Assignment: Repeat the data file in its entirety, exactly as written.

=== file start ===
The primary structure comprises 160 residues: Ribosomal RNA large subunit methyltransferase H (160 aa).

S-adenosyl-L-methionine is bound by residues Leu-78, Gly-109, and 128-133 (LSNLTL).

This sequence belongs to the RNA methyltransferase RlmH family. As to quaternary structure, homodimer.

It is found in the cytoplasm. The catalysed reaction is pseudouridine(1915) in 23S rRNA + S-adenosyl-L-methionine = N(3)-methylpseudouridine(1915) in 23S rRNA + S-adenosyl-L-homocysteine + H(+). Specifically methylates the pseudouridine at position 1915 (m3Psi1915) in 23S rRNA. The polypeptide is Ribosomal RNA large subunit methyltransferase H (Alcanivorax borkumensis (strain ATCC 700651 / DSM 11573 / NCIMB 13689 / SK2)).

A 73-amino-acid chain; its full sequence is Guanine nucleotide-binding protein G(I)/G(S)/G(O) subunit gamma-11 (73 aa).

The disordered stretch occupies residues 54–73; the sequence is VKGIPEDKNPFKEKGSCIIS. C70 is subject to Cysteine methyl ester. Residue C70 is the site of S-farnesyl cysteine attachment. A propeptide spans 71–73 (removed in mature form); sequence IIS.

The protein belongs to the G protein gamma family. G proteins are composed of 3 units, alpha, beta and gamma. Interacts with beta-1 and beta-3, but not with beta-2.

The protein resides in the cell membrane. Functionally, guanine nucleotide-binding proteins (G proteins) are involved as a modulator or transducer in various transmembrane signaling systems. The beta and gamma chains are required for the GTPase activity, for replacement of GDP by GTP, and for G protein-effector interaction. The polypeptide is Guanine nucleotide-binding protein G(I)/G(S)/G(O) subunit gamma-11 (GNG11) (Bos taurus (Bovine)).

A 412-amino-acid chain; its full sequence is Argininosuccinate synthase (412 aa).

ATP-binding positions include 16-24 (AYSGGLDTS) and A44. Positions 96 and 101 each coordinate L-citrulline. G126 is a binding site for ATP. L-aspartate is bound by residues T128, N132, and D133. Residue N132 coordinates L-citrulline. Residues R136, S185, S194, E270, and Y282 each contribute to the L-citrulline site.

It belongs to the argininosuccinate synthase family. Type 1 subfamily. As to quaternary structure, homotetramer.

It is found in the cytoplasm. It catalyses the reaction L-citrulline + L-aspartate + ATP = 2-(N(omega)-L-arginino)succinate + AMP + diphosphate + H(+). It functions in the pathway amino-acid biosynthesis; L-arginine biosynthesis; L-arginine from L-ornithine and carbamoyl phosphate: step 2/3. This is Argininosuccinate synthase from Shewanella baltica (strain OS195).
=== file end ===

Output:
The primary structure comprises 160 residues: Ribosomal RNA large subunit methyltransferase H (160 aa).

S-adenosyl-L-methionine is bound by residues Leu-78, Gly-109, and 128-133 (LSNLTL).

This sequence belongs to the RNA methyltransferase RlmH family. As to quaternary structure, homodimer.

It is found in the cytoplasm. The catalysed reaction is pseudouridine(1915) in 23S rRNA + S-adenosyl-L-methionine = N(3)-methylpseudouridine(1915) in 23S rRNA + S-adenosyl-L-homocysteine + H(+). Specifically methylates the pseudouridine at position 1915 (m3Psi1915) in 23S rRNA. The polypeptide is Ribosomal RNA large subunit methyltransferase H (Alcanivorax borkumensis (strain ATCC 700651 / DSM 11573 / NCIMB 13689 / SK2)).

A 73-amino-acid chain; its full sequence is Guanine nucleotide-binding protein G(I)/G(S)/G(O) subunit gamma-11 (73 aa).

The disordered stretch occupies residues 54–73; the sequence is VKGIPEDKNPFKEKGSCIIS. C70 is subject to Cysteine methyl ester. Residue C70 is the site of S-farnesyl cysteine attachment. A propeptide spans 71–73 (removed in mature form); sequence IIS.

The protein belongs to the G protein gamma family. G proteins are composed of 3 units, alpha, beta and gamma. Interacts with beta-1 and beta-3, but not with beta-2.

The protein resides in the cell membrane. Functionally, guanine nucleotide-binding proteins (G proteins) are involved as a modulator or transducer in various transmembrane signaling systems. The beta and gamma chains are required for the GTPase activity, for replacement of GDP by GTP, and for G protein-effector interaction. The polypeptide is Guanine nucleotide-binding protein G(I)/G(S)/G(O) subunit gamma-11 (GNG11) (Bos taurus (Bovine)).

A 412-amino-acid chain; its full sequence is Argininosuccinate synthase (412 aa).

ATP-binding positions include 16-24 (AYSGGLDTS) and A44. Positions 96 and 101 each coordinate L-citrulline. G126 is a binding site for ATP. L-aspartate is bound by residues T128, N132, and D133. Residue N132 coordinates L-citrulline. Residues R136, S185, S194, E270, and Y282 each contribute to the L-citrulline site.

It belongs to the argininosuccinate synthase family. Type 1 subfamily. As to quaternary structure, homotetramer.

It is found in the cytoplasm. It catalyses the reaction L-citrulline + L-aspartate + ATP = 2-(N(omega)-L-arginino)succinate + AMP + diphosphate + H(+). It functions in the pathway amino-acid biosynthesis; L-arginine biosynthesis; L-arginine from L-ornithine and carbamoyl phosphate: step 2/3. This is Argininosuccinate synthase from Shewanella baltica (strain OS195).